Miller, R. & Pedro, J. (2006). Creating Respectful Classroom Environments. Early

Childhood Education Journal, 33 (5), 293-299.

Sammons, P., Kington, A., Lindorff-Vijayendran, A., & Ortega, L. (2014). Inspiring Teachers:

Perspectives and Practices Summary Report. CfBT Education Trust.

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EDU 6613 – Standards Based Assessment – Meta Reflection – Standard 11

EDU 6613 – Standards Based Assessment – Meta Reflection – Standard 11

Standard 11: Teacher leaders utilize formative and summative assessment in a standards based environment.

“…how deeply ingrained into our practice is the idea that assessment should allow us to sort, rank, and grade students, rather than inform the teacher what needs to be done next” (Wiliam, 2011, p.77)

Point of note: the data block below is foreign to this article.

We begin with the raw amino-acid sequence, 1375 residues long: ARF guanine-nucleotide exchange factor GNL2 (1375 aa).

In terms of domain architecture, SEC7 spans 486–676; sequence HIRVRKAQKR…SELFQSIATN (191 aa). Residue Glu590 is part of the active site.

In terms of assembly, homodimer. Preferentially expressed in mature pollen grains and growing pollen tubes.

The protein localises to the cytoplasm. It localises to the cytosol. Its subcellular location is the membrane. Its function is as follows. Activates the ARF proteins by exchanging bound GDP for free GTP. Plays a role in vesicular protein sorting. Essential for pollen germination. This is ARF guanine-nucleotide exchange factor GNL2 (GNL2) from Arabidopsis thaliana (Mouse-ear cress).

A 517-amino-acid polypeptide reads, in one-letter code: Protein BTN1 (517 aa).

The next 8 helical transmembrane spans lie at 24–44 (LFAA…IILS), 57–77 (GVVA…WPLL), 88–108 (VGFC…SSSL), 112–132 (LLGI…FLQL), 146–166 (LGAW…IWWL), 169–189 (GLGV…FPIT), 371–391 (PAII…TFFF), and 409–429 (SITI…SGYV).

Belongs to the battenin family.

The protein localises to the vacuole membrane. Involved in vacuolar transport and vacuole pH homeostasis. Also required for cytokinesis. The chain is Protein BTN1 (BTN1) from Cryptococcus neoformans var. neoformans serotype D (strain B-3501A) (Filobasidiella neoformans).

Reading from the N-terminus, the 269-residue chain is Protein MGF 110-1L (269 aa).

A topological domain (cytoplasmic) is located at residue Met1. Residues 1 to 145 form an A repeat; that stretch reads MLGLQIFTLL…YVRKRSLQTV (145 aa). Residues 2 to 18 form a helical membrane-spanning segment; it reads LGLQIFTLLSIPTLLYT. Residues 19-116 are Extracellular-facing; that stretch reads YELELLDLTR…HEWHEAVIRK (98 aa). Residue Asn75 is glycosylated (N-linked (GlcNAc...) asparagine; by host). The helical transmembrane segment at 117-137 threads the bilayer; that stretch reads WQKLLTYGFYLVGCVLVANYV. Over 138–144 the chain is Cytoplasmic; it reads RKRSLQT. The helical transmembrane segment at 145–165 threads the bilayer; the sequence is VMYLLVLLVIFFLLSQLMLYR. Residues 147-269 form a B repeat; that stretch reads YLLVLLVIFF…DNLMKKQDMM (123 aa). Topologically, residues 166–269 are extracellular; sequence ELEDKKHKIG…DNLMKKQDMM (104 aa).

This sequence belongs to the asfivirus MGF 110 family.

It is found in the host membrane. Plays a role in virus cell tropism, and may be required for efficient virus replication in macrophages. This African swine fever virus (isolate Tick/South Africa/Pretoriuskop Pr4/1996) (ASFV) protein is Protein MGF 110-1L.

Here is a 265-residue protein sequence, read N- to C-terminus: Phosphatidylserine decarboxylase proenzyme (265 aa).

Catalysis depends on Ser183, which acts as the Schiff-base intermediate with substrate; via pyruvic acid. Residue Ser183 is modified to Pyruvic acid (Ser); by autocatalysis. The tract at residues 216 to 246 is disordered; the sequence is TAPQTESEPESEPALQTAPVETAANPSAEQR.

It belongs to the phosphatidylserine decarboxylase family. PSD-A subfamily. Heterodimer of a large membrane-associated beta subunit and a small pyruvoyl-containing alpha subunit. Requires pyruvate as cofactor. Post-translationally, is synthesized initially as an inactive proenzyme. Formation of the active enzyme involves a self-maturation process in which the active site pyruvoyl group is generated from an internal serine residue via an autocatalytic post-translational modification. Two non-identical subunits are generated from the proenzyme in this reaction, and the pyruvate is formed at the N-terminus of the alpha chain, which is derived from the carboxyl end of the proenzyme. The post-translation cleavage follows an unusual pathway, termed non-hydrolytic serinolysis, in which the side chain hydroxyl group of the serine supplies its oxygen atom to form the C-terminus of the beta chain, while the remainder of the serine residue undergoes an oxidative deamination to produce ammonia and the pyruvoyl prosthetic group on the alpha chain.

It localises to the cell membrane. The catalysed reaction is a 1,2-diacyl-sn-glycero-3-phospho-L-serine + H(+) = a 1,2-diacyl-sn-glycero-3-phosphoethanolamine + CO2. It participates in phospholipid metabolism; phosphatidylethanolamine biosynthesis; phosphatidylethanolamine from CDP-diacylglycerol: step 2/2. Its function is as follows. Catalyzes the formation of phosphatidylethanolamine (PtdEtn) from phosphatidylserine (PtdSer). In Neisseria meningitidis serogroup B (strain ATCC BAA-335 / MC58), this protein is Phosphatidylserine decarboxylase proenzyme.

Over the last 11 years as a teacher, my understanding of assessment and its value has evolved. To be completely truthful, when I started teaching, I gave quizzes and tests because it was expected. Quizzes and tests were supposed to be used to generate a large portion of a student’s grade, and it was important that I give them regularly. In all fairness, I have always written my own tests, first, before planning the lessons that will be taught to prepare for the test, but at the beginning I did not put much effort into using the assessment for any instructional decision-making. After the first few years of teaching, my district started working on collaborative teams and PLCs, and gave the math department all a common prep period to work on common assessments and data analysis, and that was when I started changing my opinion on what a test is for. It is also when I started to really be made aware of what an assessment should not be used for.